Category Archives: Active Ingredients

The Inside and Out of Chlorella

The Inside and Out of Chlorella – by Jenny Lane, Founder of The Tree of Health

Chlorella Vulgaris Algae

Chlorella Vulgaris (Blue Green Algae) is a well known and popular superfood, most touted for it’s many nutritional benefits when used orally.

Perhaps lesser known about are the amazing benefits Chlorella can provide when used topically (ie; on the skin).

Grown in fresh water, particularly in China, Japan, South Korea and Taiwan, more recently the benefits and uses of this nutrient dense food source have become much wider known.

Harvesting Chlorella

Once the culture concentration of Chlorella has reached sufficiently high levels, the whole plant is gathered, dried to a paste, crushed to a fine emerald powder, and sold in either powder, tablet, or capsule form.

External Uses for Chlorella

Used topically, Chlorella powder can be mixed with pure water to form a paste, and used as a healthy alternative to off the shelf, chemical laden antiseptic creams and lotions.  Applied to the skin as a natural first aid treatment, a Chlorella paste can treat ulcers, rashes caused by radiation treatment, scratches, insect bites, diaper rash, blisters, open sore, athletes foot, and has also been shown to be effective in treating a sexually transmitted disease called trichomoniasis.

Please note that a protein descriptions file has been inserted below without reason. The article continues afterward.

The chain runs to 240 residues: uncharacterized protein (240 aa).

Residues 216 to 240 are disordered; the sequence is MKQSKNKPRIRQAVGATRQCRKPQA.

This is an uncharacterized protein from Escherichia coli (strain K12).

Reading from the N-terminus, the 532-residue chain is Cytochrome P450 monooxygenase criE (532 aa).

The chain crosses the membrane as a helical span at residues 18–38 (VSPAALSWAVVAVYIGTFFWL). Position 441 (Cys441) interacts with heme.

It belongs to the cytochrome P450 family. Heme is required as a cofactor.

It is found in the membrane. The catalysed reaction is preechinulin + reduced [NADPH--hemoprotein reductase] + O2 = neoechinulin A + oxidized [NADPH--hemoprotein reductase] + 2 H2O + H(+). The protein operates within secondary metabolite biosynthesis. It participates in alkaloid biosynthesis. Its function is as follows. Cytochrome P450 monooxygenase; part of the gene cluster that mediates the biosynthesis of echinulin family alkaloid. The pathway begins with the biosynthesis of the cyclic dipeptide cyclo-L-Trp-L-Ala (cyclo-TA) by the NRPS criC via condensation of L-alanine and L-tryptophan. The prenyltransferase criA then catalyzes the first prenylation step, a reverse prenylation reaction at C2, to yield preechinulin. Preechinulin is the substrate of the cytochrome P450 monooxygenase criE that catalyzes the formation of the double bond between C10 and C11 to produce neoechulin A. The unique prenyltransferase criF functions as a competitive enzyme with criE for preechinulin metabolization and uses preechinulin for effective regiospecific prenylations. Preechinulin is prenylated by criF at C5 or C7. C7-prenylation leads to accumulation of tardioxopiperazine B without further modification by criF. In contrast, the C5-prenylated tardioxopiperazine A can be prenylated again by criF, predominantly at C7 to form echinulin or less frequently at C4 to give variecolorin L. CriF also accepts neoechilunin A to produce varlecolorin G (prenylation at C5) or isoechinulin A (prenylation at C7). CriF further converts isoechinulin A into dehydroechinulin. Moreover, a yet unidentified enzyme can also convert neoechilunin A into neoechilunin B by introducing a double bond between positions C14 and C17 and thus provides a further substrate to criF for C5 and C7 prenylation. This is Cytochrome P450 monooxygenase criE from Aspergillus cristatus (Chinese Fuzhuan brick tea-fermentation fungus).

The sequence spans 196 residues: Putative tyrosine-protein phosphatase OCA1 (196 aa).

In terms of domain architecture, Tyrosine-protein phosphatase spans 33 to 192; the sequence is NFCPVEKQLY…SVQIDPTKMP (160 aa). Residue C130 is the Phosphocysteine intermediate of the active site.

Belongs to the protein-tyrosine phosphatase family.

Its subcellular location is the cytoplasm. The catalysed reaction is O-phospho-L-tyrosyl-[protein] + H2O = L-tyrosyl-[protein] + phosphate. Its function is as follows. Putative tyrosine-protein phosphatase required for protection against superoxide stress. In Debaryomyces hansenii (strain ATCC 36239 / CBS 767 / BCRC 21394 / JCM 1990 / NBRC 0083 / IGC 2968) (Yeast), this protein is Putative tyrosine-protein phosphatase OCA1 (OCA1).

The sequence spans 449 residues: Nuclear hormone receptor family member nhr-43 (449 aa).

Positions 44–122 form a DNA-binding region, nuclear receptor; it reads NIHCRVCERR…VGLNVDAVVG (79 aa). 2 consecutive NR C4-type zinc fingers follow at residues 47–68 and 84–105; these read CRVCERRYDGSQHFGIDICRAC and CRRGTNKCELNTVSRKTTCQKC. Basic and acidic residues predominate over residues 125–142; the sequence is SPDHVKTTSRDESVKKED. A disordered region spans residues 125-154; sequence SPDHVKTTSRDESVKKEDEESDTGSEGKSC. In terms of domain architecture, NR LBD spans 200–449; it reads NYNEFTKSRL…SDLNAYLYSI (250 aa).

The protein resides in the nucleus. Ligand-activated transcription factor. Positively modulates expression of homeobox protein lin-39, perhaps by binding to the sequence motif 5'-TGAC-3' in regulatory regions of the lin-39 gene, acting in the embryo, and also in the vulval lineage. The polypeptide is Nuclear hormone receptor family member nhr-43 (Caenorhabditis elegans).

Chlorella as a Beauty Aid

There’s simply no stopping this wonder of nature!

As a beauty application, and because of it’s ability to protect collagen and elastin, to firm and tone the skin, to regulate microcirculation and reduce the effects of ageing, you will find Chlorella in Face The World’s Hydro-Marine Mask Concentrate.  Used regularly as part of a natural facial care routine, this unique mask concentrate helps improve the health, texture and condition of the skin.

Tree of Health

Internal Benefits of Chlorella

Used orally as a ‘superfood’, the health benefit claims of Chlorella include:-

– stimulating the immune system

– increasing white blood cell count

– preventing colds

– slowing down the ageing process

– increasing good bacteria in the intestine

– helping in the treatment of ulcers, colitis, Crohns and diverticulitis

– improving energy

– detoxing the blood

Most notably, Chlorella has been shown to act as a great ‘chelator’ – with the ability to capture and transport toxic metals such as mercury and lead out of the body.

As a food source Chlorella is high in protein and other nutrients. When dried it’s composition is typically 45% protein, 20% fat, 20% carbohydrate, 5% fibre and 10% vitamins and minerals.

Chlorella is an awesome and easy addition to any healthy diet.  I personally prefer to purchase Chlorella in powder form, and add a scoop to my morning smoothie – it provides me with a nutrient- dense, supercharged start to my day. A word of caution.  Beware of purchasing cheap brands of Chlorella which may have been sourced from less clean environments and packed with nasty fillers.